Pork is a slightly neglected and unappreciated meat in the U.S.
Coming in third behind chicken and beef, it can be easy to overlook. Bacon aside, Aaron and I were never huge pork eaters, but when his sister Sarah and her husband Seth started raising and butchering their own hogs, we suddenly had a lot more pork on the menu.
The other white meat has a lot to recommend it, though, it’s easy to cook and features a mild, sweet flavor that’s more distinctive than chicken and readily lends itself to all sorts of permutations, though they often feature fruit, sugar and spices to play off the natural sweetness of the meat.
To welcome the spring green leaves, I chose to employ a melange of fresh herbs and a sprinkle of lavender blossoms for extra floral goodness. The end result is a tender, flavorful pork loin perfumed like fresh spring.
It’s really a testament to just how tasty pigs are that two major world religions can outright forbid them and they still get to come in third place.
I learned in college theology that these proscriptions were really something like ancient health codes, enacted in wariness of an omnivorous forager that enjoys wallowing in muck, has a sometimes casual relationship with cannibalism, and a nasty habit of carrying trichonosis.
The advance of modernity has curbed these concerns. Proper diet and nutrition cut down on the savaging, and the FDA has reduced the regulations around trichonosis such that pork can now be cooked to only a relatively cool 140 degrees and still be considered safe to eat.
The antiquated notion of extra risks is outweighed by the impressive flavor, quick cooking times and overall healthiness of the meat. There are six cuts of pork, including the tenderloin, that offer more protein and less fat than a similar portion of salmon.
This recipe features a few particular instructions that may seem curious.
The meat is supposed to rest slightly before cooking for the same reason all meats should get a brief break from refrigeration: cold meat on a hot pan is a temperature shock.
This precipitous change in temperature can make the meat seize up and become tough, so letting it take off the edge of the chill means a tastier finished product.
The short stint at room temperature also is an advantage for the marinade. A long soak overnight in a cold fridge would be time intensive, and the chill is partially intended to slow down the marinating process.
Warmer molecules are in faster motion, so a warmer marinating temperature means flavors can penetrate deeper and faster. The quick 15 minute marinade is more than enough to impart full flavors.
Tenderloin is an easy cut of meat to work with. It requires little trimming, cooks quickly and is handily sliced into perfect medallions, ready for the plate.
A quick sear on the outside is pretty much the only hands-on time required.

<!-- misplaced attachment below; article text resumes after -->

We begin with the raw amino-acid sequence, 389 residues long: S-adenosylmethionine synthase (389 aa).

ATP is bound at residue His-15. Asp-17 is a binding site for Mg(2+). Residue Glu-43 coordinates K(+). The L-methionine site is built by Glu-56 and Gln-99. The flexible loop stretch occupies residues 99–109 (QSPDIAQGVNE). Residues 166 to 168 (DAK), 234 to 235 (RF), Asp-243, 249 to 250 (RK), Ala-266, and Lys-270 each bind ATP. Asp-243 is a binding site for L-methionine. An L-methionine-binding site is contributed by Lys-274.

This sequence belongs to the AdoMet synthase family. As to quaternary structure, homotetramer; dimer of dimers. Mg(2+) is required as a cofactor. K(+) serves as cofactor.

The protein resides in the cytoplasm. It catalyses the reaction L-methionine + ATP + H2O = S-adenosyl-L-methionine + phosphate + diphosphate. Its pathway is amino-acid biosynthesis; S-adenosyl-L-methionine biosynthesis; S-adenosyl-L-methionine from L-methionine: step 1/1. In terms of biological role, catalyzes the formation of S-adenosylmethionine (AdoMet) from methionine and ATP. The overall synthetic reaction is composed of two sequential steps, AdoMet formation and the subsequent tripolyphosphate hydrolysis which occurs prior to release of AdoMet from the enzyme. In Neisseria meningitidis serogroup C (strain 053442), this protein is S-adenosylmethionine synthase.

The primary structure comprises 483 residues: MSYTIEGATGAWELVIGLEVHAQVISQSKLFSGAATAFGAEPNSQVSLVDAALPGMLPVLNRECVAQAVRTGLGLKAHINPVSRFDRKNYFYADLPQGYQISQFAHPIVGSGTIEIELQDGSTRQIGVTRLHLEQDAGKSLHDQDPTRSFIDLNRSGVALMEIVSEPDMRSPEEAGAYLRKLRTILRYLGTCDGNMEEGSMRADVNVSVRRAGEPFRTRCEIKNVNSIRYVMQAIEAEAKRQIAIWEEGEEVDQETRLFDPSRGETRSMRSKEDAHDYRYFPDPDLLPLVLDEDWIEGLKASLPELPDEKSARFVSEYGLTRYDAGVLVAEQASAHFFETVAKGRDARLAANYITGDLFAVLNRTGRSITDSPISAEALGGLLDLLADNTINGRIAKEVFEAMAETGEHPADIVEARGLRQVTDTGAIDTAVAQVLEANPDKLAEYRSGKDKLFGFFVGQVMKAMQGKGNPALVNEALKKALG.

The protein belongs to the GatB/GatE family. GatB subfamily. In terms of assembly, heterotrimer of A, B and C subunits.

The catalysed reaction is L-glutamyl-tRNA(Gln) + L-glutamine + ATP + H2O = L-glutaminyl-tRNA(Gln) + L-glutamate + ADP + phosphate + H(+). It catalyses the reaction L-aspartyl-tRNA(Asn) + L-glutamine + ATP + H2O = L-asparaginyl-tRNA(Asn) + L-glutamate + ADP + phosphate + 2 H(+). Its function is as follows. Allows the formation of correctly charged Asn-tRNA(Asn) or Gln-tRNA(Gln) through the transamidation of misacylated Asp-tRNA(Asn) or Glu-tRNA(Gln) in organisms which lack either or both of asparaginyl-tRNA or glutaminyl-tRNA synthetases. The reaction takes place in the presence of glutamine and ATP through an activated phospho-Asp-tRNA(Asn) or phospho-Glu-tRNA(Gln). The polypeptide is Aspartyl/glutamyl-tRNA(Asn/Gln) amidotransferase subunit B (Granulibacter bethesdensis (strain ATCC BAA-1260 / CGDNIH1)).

Contrary to popular belief, searing does not “sear in the juices.” Meat will dry at relatively the same rate whether it’s seared or not.
Instead, the searing process is to create a tasty, golden crust that might not develop in the more indirect heat of the oven.
You don’t need to sear in the flavor, but you do need some high direct heat to encourage the Maillard browning reactions that help develop it.
A quick 30-minute meal that will easily have you eating like a king, this simple herb-crusted pork loin is certainly worth a try.
Herb-crusted pork loin
1 clove garlic
1 tablespoon dijon mustard
1 tablespoon evoo
1 tablespoon balsamic vinegar
1 teaspoon fresh rosemary, minced
1 teaspoon fresh thyme, minced
1 teaspoon fresh chives, thinly sliced
1 teaspoon flat-leaf parsley, minced
1 teaspoon lavender blossoms
1 teaspoon black pepper
Pinch of salt
Pork tenderloin, about 1 1/2-2 pounds
Preheat an oven to 450 degrees.
Toss garlic and herbs in a small bowl and add mustard, olive oil, and balsamic vinegar. Stir in the lavender blossoms, pepper, and salt and mix thoroughly.
Remove the pork loin from its packaging, rinse with cold water, and pat dry with paper towels. Place in a gallon Ziploc bag and coat with marinade, then seal with as little air as possible.
Marinate at room temperature while the oven is preheating, about 15 minutes, you want to take chill off meat before hits the screaming hot skillet.
Warm an oven-safe skillet to medium-high heat and sear the tenderloin on all sides, about two to three minutes each. Then pop the skillet in the oven and roast for 20-25 minutes, until the meat is 140 degrees. Some slight central pinkness is okay and even desirable, provided it’s at temperature.
Tent the meat loosely with aluminum foil and allow to rest for ten to fifteen minutes, then slice crosswise with a sharp knife into thin medallions. Serve immediately.